U.S. stocks soared this week after America’s Central Bank unveiled new efforts to jump-start the economy.
On Thursday, Federal Reserve Chairman Ben Bernanke announced the Fed will spend $40 billion a month to buy mortgage bonds in hopes of stimulating the beleaguered housing sector.
The Fed plans to hold short-term interest rates at record lows through mid-2015… six months longer than previously planned. And Bernanke signaled he’s ready to try additional measures if hiring doesn't pick up.
Wall Street cheered the Federal Reserve announcement. The Dow Jones Industrial Average gained more than 200 points on the news while the S&P 500 soared to its highest level since 2007. Stocks added to their gains Friday and settled with a weekly increase of over 300 points.
Mitt Romney's presidential campaign said the Fed's latest efforts to boost the economy are "further confirmation that President Obama's policies have not worked."
Both campaigns dispatched surrogates to The Heartland this week to champion their economic agenda in a Presidential Forum on agriculture.
Surrogates for both the Mitt Romney and Barack Obama presidential campaigns trekked to the heartland this week to defend their respective candidates in the realm of agricultural policy. Speaking at the World Food Prize headquarters in Des Moines, former Iowa Lt. Gov. and state Secretary of Agriculture Patty Judge vigorously defended President Obama’s response to the 2012 drought.
Patty Judge, Iowa Secretary of Agriculture 1998-2006: “In this recent drought the president has taken concrete steps to help farmers and ranchers to manage devastating conditions. He’s making loans more accessible to farmers and small business and he’s working with crop insurance companies so that farm families effected by the drought will have a longer grace period to make those payments on their insurance premiums.”
Nebraska Senator and former USDA Secretary Mike Johanns blasted back at the Obama Administration for underutilizing available government tools during this year’s drought conditions.
Sen. Mike Johanns, R – Nebraska: “And I hate to tell you the biggest problem I had, was where to begin with Barack Obama. I’ve been there those four years in the United States senate and I don’t use this terminology lightly, but he has been anti agriculture. The USDA in their own analysis said 50-60 million acres will be set aside. Not for cropland but to plant trees. Do you know how much that would aggravate the current drought conditions.”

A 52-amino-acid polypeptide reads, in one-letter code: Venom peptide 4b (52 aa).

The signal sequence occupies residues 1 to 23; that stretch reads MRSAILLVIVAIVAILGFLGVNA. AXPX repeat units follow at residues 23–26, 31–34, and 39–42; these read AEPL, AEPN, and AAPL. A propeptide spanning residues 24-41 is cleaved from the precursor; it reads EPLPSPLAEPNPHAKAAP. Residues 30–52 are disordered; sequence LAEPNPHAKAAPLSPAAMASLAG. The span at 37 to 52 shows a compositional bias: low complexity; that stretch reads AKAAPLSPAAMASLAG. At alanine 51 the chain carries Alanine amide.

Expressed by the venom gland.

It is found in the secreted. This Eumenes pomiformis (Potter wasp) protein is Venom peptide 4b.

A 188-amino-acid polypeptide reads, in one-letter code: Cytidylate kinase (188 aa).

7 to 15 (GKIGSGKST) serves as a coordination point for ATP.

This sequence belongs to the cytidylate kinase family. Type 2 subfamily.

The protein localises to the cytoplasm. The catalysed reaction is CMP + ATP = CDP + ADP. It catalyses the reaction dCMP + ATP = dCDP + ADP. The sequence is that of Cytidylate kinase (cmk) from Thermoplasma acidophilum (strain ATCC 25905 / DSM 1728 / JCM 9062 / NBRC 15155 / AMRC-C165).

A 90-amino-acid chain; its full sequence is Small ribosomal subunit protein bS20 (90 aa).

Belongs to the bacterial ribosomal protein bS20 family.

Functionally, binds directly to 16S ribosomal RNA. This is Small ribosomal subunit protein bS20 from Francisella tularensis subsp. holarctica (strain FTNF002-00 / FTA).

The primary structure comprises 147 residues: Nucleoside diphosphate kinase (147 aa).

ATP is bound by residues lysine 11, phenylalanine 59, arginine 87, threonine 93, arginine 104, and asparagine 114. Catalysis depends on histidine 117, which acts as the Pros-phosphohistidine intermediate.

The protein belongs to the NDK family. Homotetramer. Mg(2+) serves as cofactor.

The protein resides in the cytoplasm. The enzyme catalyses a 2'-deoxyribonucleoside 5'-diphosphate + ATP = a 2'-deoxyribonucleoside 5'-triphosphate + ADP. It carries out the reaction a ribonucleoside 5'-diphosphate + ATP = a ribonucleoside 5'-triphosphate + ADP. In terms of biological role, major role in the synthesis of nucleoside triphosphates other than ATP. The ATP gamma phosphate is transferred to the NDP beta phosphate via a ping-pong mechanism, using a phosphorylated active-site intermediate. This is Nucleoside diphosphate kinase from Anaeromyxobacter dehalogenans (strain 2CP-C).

Ongoing debate in Washington over the 2012 farm bill spilled over into the Presidential Ag forum as both surrogates advocated swift passage of the comprehensive legislation.
Sen. Mike Johanns, R – Nebraska: “Let’s go to work on the farm bill. Let’s take the politics out of it. Let’s get good policy and we can get there. We can get a farm bill passed. We did it in the senate.”
Patty Judge, Iowa Secretary of Agriculture 1998-2006: “The truth is that we have to get that farm bill passed. We’ve got to get down the road with that because these disaster programs are expiring. I really hate to see this whole thing being used as a political football but I’m afraid it is an election time and a certain amount of that is going on.”
But the agreement between both parties didn’t last long. Senator Johanns blasted the Obama Administration over a series of incidents he called “anti-agriculture.”
Sen. Mike Johanns, R – Nebraska: “The estate tax. His budget proposed that instead of leaving your farm and ranch to the next generation, you’ll leave a substantial part of it to the federal government.
Think about the dust regulations. I know the EPS is out there today saying “Oh we never meant to do it.”
The milk regulation... Do you remember that one? They were going to treat milk spills the same as an oil spills.
Come to find out the EPA was taking airplanes up and flying at 1,500 feet to spy on producers.
The health care bill… I’ve got bad news for farmers and ranchers. They’re a part of this class where their premiums are going to go up and not go down.”
Judge accused Johanns of twisting the truth and misrepresenting the President’s record.
Patty Judge, Iowa Secretary of Agriculture 1998-2006: “There are no drones. There are no dust regulations. I lived through the 1990’s on a small farm in southern Iowa. I’m going to stand here and tell you that trickle down economics, does not work. It has never worked.”